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Bond money to revamp Brenaus heating, air conditioning
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A $1.75 million bond was approved Tuesday morning that has administrators at Brenau University seeing green.

The Gainesville Redevelopment Authority approved the final terms of the bond that provides Brenau University with money to update heating and air systems throughout its 50-acre main campus, allowing them to install an energy efficient system that’s good for the environment and for the University’s budget.

The private activity bond was approved at a short meeting held at the Greater Hall Chamber of Commerce. The University is obligated to repay the bond by 2017.

Wayne Dempsey, executive vice president and chief financial officer for Brenau University, said they plan to repay the bond with funds saved from lowered energy costs as a result of the new and more energy efficient air and heating systems.

Until recently, the university’s heating was generated by a 45-to-50-year-old boiler system.

"Their current system is pretty antiquated," said Tim Evans, vice president of economic development at the Greater Hall Chamber of Commerce.

The Brenau school was established in 1878 and features many historic buildings on its Gainesville campus. The 747 students enrolled in the Women’s College and 1,420 more evening and weekend students are likely to have more comfortable classrooms as a result of the updated heating and air system.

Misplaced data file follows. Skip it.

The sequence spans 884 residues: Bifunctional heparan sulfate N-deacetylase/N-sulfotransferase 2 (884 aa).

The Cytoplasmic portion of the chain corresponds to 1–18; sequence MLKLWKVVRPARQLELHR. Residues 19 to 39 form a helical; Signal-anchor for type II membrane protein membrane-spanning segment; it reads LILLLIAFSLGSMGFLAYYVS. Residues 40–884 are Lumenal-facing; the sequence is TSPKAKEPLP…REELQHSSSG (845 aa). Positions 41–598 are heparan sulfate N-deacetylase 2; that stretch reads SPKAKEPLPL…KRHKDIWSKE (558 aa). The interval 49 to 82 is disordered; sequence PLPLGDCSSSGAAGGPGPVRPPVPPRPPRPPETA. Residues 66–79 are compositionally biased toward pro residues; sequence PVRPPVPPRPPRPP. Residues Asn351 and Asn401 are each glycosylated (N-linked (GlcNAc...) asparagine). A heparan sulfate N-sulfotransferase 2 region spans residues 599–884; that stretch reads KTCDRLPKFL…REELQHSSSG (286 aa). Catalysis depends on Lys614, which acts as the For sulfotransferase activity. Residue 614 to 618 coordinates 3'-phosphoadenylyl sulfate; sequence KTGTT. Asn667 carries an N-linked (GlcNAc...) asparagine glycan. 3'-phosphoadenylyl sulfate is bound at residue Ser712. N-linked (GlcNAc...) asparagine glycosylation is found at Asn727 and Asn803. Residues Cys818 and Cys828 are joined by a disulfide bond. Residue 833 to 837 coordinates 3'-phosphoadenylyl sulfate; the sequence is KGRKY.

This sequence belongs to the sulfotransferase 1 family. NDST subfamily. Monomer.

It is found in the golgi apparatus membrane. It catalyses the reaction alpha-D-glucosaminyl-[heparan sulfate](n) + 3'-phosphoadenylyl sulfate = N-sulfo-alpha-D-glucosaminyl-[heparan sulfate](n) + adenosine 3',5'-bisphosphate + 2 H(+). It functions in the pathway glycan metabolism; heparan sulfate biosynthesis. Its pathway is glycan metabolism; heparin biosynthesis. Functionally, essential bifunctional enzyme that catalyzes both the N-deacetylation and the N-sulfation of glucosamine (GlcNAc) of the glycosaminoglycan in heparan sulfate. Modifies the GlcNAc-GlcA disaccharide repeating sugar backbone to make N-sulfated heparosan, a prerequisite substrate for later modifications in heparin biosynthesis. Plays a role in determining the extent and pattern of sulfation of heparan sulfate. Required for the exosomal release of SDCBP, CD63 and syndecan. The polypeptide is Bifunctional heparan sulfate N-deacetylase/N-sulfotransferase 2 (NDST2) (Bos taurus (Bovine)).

Dempsey said several buildings on campus have inefficient heating and air systems.

He cites the 27-year-old heating and air system in the John W. Jacobs Communication Building as a primary example of the university’s problem.

"We’ve had heating and air conditioning problems in that building for years," Dempsey said. "If it became extremely cold, the heat would go out. If it got really hot, the air conditioning was no longer capable of cooling the building."

Dempsey said that construction began on the overhaul of heating and air systems in 14 campus buildings in July, and the project should be completed by mid-November.

Construction has been completed on 10 buildings at this point, he said.

He added that another aspect of the project was to ensure that all fluorescent lights on campus had an electronic ballast that reduces the temperature required for bulbs to glow, therefore providing electric lighting at greatly reduced energy costs.

"(The project) becomes dollar-back green for the University because we’re already paying this money out of utilities and not seeing anything as a result of it," he said. "So with higher-efficiency equipment with guaranteed savings without having to have a huge capital investment to come up with new monies to service that investment, we’ll be using monies already being spent to service the investment of the bond."

Dempsey added that several buildings on campus are regularly used for community events, such as the lobby at Yonah Hall that was previously used without air conditioning or heating.

"Often whatever’s good for Brenau is good for the community," Evans said. "Brenau is such an important part of the community."

The Georgia Foundation for Independent Colleges estimates that the annual economic impact of the university on Hall County is more than $68 million.